So we know that crew quarters of the Hubbard, and Tazlina, the Hubbard has been been approved already and that's working starting through that process there. But with this plan, we also feel we needed on the Tazlina because we'd be streamlining the fleet a little bit, running less ships, but with the constraints, operating day constraints of the Tazlina without crew quarters on it really limits how far we can go in a day, how far we can run. So to add more flexibility, we need to add some crew quarters on that vessel as well.
The Aurora and LeConte, essentially what would happen is in this plan, the Hubbard and Tazlina would replace those vessel as operating vessels. There would be an opportunity here or, or the LeConte, one of those two thirty fives to be able to be maintained as a backup vessel or have, you know, if, if we had another vessel go down that could maybe provide some backup service there. So that's part of the cost that we've got built into this plan as well. The Kennicott and Columbia would provide the main mainline service. The Matanuska would be retired after the Columbia CPP project is done. So we'd essentially be down to two main liners and then we'd move on with, you know, down the road. After that point, the Columbia would need to be replaced as she's getting older as well.
And then with this, as you know, we talked about the Hubbard and Tazlina and the crew quarters, the docks in the system where those ships would need to be operated. They're not all ready at this time to accommodate those vessels Chenega Bay, we need some modifications, Pelican, Cordova, and possibly to Tatitlek, depending on the decision that's made there. I mean, we've looked at possibly outsourcing that service a little bit to Tatitlek. We've done that in the past and it, and that's one of the ports, it has actually worked out well with outsourcing, and then also new dock Cascade Point. So any before we get into kind of some numbers stuff, any questions?
Now. I got one. I can't find my hand button here. Yeah, Alan Austerman. Looking at the 20 year on the slide that talks about dock modifications in Chenega, Pelican and Cordova with the new Tustumena coming online. Have they talked about dock modifications, both in Kodiak and Homer, where the majority of the traffic is with that ship to drive on drive off?
Well, as far as those Homer/Kodiak, ports they are roll on, roll off already. The new ship will be able to accommodate those ports as they, as they are right now, the new vessel does need an elevator anyway, though, because most of the docks out the chain are fixed docks. So depending on the tide, we need the elevator to be able to get those vehicles on and off the ships. But, but Homer/Kodiak have, they have ramps that go up and down. So those are, those can be loaded as, as they are, but the TRV is being designed to accommodate all those ports.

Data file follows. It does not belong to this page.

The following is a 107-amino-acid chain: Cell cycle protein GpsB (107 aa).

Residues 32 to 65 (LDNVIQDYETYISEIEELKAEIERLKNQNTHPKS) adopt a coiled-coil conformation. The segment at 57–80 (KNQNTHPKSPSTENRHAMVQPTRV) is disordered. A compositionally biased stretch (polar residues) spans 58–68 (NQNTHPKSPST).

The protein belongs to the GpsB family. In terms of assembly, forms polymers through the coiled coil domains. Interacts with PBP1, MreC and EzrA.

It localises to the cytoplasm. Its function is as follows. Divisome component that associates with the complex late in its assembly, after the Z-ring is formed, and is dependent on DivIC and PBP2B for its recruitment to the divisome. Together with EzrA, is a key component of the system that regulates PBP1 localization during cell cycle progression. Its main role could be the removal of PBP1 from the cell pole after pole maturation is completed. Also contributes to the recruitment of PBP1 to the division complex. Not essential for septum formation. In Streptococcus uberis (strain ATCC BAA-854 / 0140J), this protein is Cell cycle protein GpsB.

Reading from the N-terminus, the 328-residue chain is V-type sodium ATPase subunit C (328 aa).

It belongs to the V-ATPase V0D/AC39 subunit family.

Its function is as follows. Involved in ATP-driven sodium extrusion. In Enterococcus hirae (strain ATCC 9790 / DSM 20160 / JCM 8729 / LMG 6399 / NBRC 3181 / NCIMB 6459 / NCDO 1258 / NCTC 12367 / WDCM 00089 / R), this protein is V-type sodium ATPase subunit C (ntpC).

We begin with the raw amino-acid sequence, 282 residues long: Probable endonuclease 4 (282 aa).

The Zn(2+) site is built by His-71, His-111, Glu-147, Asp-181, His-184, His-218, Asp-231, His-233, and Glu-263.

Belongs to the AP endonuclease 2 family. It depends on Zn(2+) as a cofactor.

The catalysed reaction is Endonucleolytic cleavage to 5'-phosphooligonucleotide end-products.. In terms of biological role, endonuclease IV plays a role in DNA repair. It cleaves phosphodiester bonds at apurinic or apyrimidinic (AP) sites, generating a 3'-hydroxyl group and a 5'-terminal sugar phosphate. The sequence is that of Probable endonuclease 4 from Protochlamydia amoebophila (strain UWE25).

And Matt, I actually had one quick question that I see, he has his hand up, to just real brief, the Matanuska being retired. When you talk about the new main liner to replace Columbia, I'm guessing it's a TRV type vessel. How about the Mat is she is planned to have her replaced as well.
Yeah, the plan would be with this plan, at least with the numbers we're looking at, the plan would be to have the CPP project done on the Columbia and then operate the Columbia in the place of the Matanuska and then down the road, replace the Columbia with a new mainliner there. The reason is the Matanuska is coming up close on. We got a five year leeway for a dead end corridor project for the last major project. So that's coming up in, I believe in 2024 Captain Falvey can correct me if I'm off a year, but I believe it's 2024 that that's coming up. And that, you know, that, we do have an estimated cost on that, but we've seen a lot of these older ships. We start doing work on em and they uncover all kinds of other decaying steel things that, you know, add up costs pretty quickly. So, so it would be if the Columbia could operate in her place, you know, until we get a new mainliner built, then that would save us from having to do that dead end corridor project.